The proposal by the Backward and Minority Welfare Department of Karnataka to conduct a survey of the Christian missionaries and their places of worship has been met with sharp criticism from political parties and strong resistance by the minority community in the state. Following widespread anger over the issue, the state government is said to have taken its foot of the pedal and is in no rush to complete the survey.
Speaking to News9, the Archbishop of Bengaluru Dr Peter Machado vehemently opposed the Karnataka government’s decision to conduct a survey on churches in the state and objected to the proposed anti-conversion law.
Here are edited excerpts from the interaction.
Why do you feel such a decision was taken by the Karnataka government?
It is not right on the part of the government. The government has all the information about our churches and religious activities, so a survey was not required. It is arbitrary and discriminatory. This is my grouse with the government. It seems like the Christian community is being targeted with the Anti-conversion law. If the survey was going to be conducted on all religions, then there wouldn’t be a problem. The survey coming in the backdrop of the law that is going to be passed will not be helpful.
Do you feel such a survey will have far reaching consequences?
This survey will not help the government or us. Vigilante groups can use these lists to target and harass us. One such group in Hubballi openly occupied a Christian place of worship and wanted to sing bhajans and hymns. This is not a good sign and the government should not encourage people to take law into their own hands.
Are there large scale ‘forced’ conversions taking place in Karnataka as alleged by BJP MLA Goolihatti Shekhar?
No conversion should take place by force or inducement. If Goolihatti Shekhar has proof of forced or deceitful conversion, then action should be taken. It is not right to label a community based on stray incidents. With respect to Goolihatti Shekhar’s mother’s case, I don’t believe that in a place like Karnataka, someone can go and threaten an MLA’s mother or provide incentives to coerce her. If this can happen with an MLA’s mother, then I am scared for the general public. I don’t think his stories can be taken seriously.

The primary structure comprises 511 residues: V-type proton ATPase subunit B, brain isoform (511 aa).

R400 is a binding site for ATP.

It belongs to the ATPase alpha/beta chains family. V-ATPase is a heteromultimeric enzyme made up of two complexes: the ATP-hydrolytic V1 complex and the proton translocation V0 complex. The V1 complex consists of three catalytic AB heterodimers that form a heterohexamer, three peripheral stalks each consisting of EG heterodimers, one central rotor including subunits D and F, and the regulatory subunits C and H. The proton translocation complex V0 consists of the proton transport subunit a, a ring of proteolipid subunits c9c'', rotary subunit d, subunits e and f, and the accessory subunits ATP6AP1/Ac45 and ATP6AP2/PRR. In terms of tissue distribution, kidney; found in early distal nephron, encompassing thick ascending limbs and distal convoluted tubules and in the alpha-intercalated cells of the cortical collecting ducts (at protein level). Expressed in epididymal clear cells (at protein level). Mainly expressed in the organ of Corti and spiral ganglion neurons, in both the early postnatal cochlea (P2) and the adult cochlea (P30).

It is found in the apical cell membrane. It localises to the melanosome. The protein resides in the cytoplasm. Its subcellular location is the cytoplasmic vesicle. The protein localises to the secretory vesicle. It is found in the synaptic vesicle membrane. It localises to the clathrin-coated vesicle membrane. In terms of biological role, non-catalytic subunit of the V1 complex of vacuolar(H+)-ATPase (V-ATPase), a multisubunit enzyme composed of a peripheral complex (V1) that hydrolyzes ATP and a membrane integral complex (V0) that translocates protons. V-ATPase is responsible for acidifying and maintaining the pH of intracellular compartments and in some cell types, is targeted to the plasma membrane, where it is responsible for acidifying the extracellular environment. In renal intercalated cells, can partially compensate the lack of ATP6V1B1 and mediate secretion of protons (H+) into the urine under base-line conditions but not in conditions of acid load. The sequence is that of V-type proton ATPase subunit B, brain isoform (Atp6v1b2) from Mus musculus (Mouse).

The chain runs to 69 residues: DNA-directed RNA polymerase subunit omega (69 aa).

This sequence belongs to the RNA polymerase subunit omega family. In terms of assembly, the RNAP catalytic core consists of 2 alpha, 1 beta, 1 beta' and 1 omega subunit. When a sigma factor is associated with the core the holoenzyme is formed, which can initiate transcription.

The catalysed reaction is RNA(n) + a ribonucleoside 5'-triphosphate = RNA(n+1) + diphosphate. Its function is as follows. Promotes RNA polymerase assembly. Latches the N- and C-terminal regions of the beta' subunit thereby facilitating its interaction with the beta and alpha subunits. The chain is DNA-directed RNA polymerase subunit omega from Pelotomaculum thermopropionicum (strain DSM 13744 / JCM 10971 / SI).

Do you think the Karnataka government has succumbed to pressure by a few fundamentalist groups?
I have met Chief Minister Basavaraj Bommai, he is a good man. Like Bommai, I also come from Hubballi-Dharwad region and I know his good works. He is a good administrator, but it looks like he has succumbed to the pressure of certain groups and decided to introduce the anti-conversion bill. Just because it has been introduced in other states, doesn’t mean it should be done in Karnataka and especially Bengaluru which has evolved as a global cosmopolitan city. On one hand you are opening Bengaluru and Karnataka to the west by allowing them to establish factories and corporations, but on the other you are giving a wrong impression to them by rejecting their religion and culture, but want only their industry. Is this the message you want to send, that we are mono-culture and mono religion? There are several people in the IT field who have come here from abroad. The CM has to think about these matters because it will surely bring a bad name to Karnataka.
What do you have to say about allegations of forced conversions and illegal funding?
I encourage the government to take action in case of forced conversions. But it is wrong to brand a whole community because of stray incidents. We follow the government rules in terms of funding and have kept things transparent. The government has to meet us halfway. There are allegations that there are many unauthorised churches. It is necessary to understand that the bureaucracy is such that it is not easy to build a church. I have seen cases where even after waiting for several years, permission hasn’t been granted. I wish the process would be regularised.
Do you feel Christian priests and nuns could be targeted because of the survey and the anti-conversion bill? What did the CM say when you raised the issue?
We spoke to CM Bommai and agreed to cooperate with regard to the probe on forced conversions. I have submitted my representation to the government and made it clear that this survey is discriminatory. I am confident he will understand our situation and help us live in peace.